The year is 2020. The entire world is occupied by a deadly virus. Well not entirely! One small village of indomitable Gauls still holds out against the invaders.
Maps of the institute invariably show a spur of land jutting out into the Powai Lake from the place where the trio postgraduate hostels stand. Upon this piece of land lies an impressive forest extending to the shores of the lake. This forest is part and parcel of IIT Bombay but rarely frequented by campus residents because the entrance to it is subtly hidden away from view. In fact, this peninsula, which has been known as Kol Dongri for long, can be considered an extension of the Sanjay Gandhi National Park to the north. Dubbed the El Dorado of birdwatching by none other than Dr Salim Ali (1896-1987), the “Birdman of India”, Kol Dongri is important for the unique geography that it sits on: it provides a woody and marshy ecosystem and is a waypoint for several species of migratory birds. Over the last couple of decades, Kol Dongri has been chipped away at for various purposes, most notably to build three student hostels and to house a construction workers’ camp. Today, the Kol Dongri forest has been reduced to nearly half of what it used to be just two decades ago.
Nehru signing the Constitution of India. Image Source: link
The Constitution of any country is really a political document. It brings into existence a body politic, a state, and defines what the various organs of the state are to be, what their assigned functions are, and so to say draws the Lakshman Rekha around each organ of the body politic. The interesting thing is what the Preamble of the Constitution of India says. This is what the Preamble says, “We the people of India having solemnly resolved to constitute India into a sovereign, socialist, secular democratic republic”. I may add here that the words ‘socialist’ and ‘secular’ were not there originally, they were added during the emergency, “and to secure to all its citizens justice, social, economic and political, liberty of thought, expression, belief, faith and worship, fraternity assuring the dignity of the individual and the unity and integrity of the nation, in our Constituent Assembly this 26th day of November 1949 do hereby adopt, enact and give unto ourselves this Constitution.” In 1949, this was brought into force and the Republic was constituted on the 26th of January, 1950 which we celebrate as Republic Day.
Long years ago, in what now seems like a previous lifetime, I used to drive every morning to work, and listening to the radio was an enjoyable distraction from the crazy traffic and a way to keep up with the latest music. Now I work from home and along with driving, listening to the radio has become a rare occurrence! But this morning I was in my car driving after a long time, and switched on the radio. Every single advertisement had something to do with illness – ads for medicines conveniently delivered at home, ads for new super speciality hospitals opening up, ads which tell you not to ignore stomach pain as it might turn into cancer, ads for health insurance which will cover not only the cost of your treatment abroad but also fly you and a companion there by business class! Just listening to the ads is enough to make you sick.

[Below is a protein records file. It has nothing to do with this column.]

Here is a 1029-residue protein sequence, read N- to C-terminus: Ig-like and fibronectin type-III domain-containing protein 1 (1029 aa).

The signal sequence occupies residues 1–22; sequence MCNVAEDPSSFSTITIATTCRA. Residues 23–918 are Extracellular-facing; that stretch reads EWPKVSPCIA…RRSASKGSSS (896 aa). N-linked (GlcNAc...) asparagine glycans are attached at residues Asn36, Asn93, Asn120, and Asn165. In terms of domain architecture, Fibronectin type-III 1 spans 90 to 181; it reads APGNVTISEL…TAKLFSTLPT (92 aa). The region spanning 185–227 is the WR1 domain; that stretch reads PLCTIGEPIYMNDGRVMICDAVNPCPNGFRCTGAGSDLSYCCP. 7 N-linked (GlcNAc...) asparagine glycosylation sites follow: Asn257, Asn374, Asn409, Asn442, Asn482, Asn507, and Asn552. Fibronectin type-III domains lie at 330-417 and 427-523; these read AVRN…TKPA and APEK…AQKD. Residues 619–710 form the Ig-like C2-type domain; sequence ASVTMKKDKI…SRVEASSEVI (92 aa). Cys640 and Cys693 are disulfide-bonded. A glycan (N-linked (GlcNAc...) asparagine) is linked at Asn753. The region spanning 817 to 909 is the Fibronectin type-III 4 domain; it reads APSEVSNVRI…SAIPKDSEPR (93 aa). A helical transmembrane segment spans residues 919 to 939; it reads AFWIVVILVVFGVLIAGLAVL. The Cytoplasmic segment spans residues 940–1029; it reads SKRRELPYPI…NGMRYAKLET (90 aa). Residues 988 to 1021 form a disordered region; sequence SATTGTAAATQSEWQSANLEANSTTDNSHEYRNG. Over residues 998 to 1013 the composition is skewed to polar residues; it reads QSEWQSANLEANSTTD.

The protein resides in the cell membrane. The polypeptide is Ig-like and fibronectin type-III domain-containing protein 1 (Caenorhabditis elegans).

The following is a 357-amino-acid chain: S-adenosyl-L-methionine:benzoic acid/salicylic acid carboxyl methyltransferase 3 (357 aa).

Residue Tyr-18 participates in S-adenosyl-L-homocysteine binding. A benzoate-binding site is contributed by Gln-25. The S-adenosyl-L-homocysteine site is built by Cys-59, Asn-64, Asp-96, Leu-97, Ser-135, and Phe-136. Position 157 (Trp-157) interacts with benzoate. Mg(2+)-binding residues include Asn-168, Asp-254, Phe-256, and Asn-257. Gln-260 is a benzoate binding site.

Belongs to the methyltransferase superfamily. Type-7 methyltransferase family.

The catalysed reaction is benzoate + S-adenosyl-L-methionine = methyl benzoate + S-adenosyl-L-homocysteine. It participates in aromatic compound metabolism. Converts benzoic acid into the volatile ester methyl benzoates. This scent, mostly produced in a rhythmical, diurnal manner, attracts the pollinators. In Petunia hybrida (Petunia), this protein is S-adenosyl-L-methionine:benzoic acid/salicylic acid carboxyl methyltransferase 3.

An attractive opportunity develops: About a decade ago, during an evening visit to the neighbourhood garden with her friends, my mother heard about a Vitamin E supplement that improved the quality of one’s skin and hair. One of the elderly ladies in the group had been prescribed the tablet by her doctor. My mother and all the other ladies in that group ended up checking with their doctors and then taking the Vitamin E supplement too.
Yoga started in India, was exported to the West, became wildly popular there, and is now seeing a resurgence in interest in India. Ayurveda, on the other hand, has not become anywhere near as widely accepted in the West as yoga has. Passion, patriotism and antipathy to big pharma make an objective discussion on alternative remedies like Ayurveda somewhat difficult. What is tougher still is focussing the discussion on “genuine” Ayurveda and ignoring the myriad products that simply claim to be Ayurvedic.
Today, we see great innovations and unforeseen interventions in the area of medical sciences and healthcare – whether these are low-cost sanitary napkins or highly sophisticated implants. The research community have even ventured into producing organs and artificial meat in the lab. And it won’t be wrong to say that materials development has contributed immensely to this disruptive development. Recently, I was reading about nicotine patches which basically function to satisfy the urges of mind and body, while avoiding the adverse effects of smoking. Transdermal patches like these also have one particular advantage, that is it reduces the need for frequent dosing, causes lesser systemic side effects and offer overall good patient compliance. Of course, bringing something like this to the market involves two things: one to make such interventions possible technologically and second cost optimisation to make it accessible to the people.